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I used to live in the heart of shire country and many of my horsey neighbours voted for Brexit. I heard "But shouldn't we believe in Britain?" from them long before it became a Leaver catchphrase. The vote split the village as it did the country.
Having moved here, I've realised something interesting - the UK has no future. I mean it literally has no vision for where it wants to be ten, never mind fifty, years from now.
Europe does have a vision. You can - and probably should - argue with the details, but there's a sense that there's some sort of goal, and it may even be modestly humane one, as opposed to the excuse for outright narcissism and banditry that the US tries to sell as capitalism.
The UK only has nostalgia. The present is awful, the future is incomprehensible, so let's relive our heroic WWII victory, and hurrah for Magna Carta.
To a large extent, British identity is defined by nostalgia. It's all castles and cosy cottages - Victorian this, Georgian that, and Tudor everything else.
If you take away the UK's history you're left with a damp and rather windswept island with no idea what it wants to be when it grows up.
This was a problem in the 70s when the UK was floundering around, but Thatcher's solution made it far worse, by using the nostalgia in a very calculated way to disguise the values at the heart of the British establishment - war, violence, slavery, and fraud.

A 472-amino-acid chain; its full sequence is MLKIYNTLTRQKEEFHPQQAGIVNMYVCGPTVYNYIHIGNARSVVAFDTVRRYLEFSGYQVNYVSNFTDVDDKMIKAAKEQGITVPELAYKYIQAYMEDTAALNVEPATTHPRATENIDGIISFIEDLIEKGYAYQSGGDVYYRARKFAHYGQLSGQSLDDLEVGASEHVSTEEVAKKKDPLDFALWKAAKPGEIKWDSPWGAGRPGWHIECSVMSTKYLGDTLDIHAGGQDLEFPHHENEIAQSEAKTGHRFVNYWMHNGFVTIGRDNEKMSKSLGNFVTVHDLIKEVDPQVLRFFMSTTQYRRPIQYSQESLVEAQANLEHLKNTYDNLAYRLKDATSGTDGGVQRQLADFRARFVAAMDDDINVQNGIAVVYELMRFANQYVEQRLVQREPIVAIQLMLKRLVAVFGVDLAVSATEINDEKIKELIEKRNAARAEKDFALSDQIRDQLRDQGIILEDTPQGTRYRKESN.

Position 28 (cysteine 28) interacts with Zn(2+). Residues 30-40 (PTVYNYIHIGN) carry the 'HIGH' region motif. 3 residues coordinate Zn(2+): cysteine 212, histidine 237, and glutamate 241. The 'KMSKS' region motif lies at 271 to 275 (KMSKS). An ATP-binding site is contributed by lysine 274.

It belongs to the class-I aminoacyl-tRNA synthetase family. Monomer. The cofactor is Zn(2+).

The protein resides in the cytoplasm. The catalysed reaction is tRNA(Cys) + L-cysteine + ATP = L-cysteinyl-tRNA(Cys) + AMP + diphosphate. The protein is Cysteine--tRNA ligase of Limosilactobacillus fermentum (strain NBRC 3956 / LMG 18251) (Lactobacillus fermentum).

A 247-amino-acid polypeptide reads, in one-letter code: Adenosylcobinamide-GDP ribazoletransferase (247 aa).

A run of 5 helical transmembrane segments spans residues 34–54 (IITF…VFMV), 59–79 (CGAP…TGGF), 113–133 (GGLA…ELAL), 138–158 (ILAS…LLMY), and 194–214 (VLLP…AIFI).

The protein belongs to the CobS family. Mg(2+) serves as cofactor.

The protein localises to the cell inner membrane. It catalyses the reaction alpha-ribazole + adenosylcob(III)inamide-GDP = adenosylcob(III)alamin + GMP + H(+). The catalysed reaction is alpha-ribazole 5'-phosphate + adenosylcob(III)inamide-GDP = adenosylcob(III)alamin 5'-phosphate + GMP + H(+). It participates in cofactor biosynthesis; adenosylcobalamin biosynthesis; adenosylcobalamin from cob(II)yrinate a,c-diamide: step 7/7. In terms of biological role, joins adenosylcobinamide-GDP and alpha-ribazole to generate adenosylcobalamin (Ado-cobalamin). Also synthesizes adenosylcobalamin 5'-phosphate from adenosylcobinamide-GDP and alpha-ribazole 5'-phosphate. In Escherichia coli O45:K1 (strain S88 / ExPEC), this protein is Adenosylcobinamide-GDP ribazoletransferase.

So of course the peasants are angry - and of course it's easy to make them believe Europe is the problem.
The country may or may not pull out of this Brexit tail spin in time, but it's going to take a much bigger change to give it a future.
Now we're down to the nostalgic costume drama and bellicose nationalism; rapacious disaster capitalism, exploitative marketing and fraudulent "service" industries. Much of the infrastructure and larger more successful businesses are foreign owned - many with no absolute requirement to stay in Britain.
Something has changed, and it is more than the decline of empire. The moneyed can live out their lives in the style to which they have become accustomed. The royal family and the soaps on TV can provide the circuses for the masses. But who is going to provide the bread?
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